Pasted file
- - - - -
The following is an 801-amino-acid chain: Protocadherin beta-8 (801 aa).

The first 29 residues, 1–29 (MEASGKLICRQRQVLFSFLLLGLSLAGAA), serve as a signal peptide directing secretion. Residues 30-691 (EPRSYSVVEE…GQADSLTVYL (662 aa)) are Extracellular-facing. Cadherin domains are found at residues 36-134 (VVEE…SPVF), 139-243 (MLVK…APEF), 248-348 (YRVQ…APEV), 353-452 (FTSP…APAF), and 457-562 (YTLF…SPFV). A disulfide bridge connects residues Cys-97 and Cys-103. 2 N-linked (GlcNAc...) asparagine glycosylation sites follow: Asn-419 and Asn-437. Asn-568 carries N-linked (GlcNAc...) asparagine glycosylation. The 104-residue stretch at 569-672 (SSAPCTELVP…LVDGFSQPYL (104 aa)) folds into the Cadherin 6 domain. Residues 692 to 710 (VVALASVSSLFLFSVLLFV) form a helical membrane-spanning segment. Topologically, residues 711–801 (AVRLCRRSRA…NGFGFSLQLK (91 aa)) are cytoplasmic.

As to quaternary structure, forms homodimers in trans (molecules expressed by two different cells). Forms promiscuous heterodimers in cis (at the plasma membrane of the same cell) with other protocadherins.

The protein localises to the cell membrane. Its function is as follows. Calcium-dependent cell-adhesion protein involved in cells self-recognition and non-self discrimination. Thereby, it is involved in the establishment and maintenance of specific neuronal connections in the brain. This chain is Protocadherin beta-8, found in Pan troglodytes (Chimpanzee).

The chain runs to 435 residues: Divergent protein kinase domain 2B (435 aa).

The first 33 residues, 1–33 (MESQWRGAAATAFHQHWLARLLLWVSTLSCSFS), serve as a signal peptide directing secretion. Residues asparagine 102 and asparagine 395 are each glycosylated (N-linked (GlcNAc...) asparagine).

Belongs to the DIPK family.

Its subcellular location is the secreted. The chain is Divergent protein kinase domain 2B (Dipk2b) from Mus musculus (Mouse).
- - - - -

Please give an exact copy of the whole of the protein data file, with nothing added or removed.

The following is an 801-amino-acid chain: Protocadherin beta-8 (801 aa).

The first 29 residues, 1–29 (MEASGKLICRQRQVLFSFLLLGLSLAGAA), serve as a signal peptide directing secretion. Residues 30-691 (EPRSYSVVEE…GQADSLTVYL (662 aa)) are Extracellular-facing. Cadherin domains are found at residues 36-134 (VVEE…SPVF), 139-243 (MLVK…APEF), 248-348 (YRVQ…APEV), 353-452 (FTSP…APAF), and 457-562 (YTLF…SPFV). A disulfide bridge connects residues Cys-97 and Cys-103. 2 N-linked (GlcNAc...) asparagine glycosylation sites follow: Asn-419 and Asn-437. Asn-568 carries N-linked (GlcNAc...) asparagine glycosylation. The 104-residue stretch at 569-672 (SSAPCTELVP…LVDGFSQPYL (104 aa)) folds into the Cadherin 6 domain. Residues 692 to 710 (VVALASVSSLFLFSVLLFV) form a helical membrane-spanning segment. Topologically, residues 711–801 (AVRLCRRSRA…NGFGFSLQLK (91 aa)) are cytoplasmic.

As to quaternary structure, forms homodimers in trans (molecules expressed by two different cells). Forms promiscuous heterodimers in cis (at the plasma membrane of the same cell) with other protocadherins.

The protein localises to the cell membrane. Its function is as follows. Calcium-dependent cell-adhesion protein involved in cells self-recognition and non-self discrimination. Thereby, it is involved in the establishment and maintenance of specific neuronal connections in the brain. This chain is Protocadherin beta-8, found in Pan troglodytes (Chimpanzee).

The chain runs to 435 residues: Divergent protein kinase domain 2B (435 aa).

The first 33 residues, 1–33 (MESQWRGAAATAFHQHWLARLLLWVSTLSCSFS), serve as a signal peptide directing secretion. Residues asparagine 102 and asparagine 395 are each glycosylated (N-linked (GlcNAc...) asparagine).

Belongs to the DIPK family.

Its subcellular location is the secreted. The chain is Divergent protein kinase domain 2B (Dipk2b) from Mus musculus (Mouse).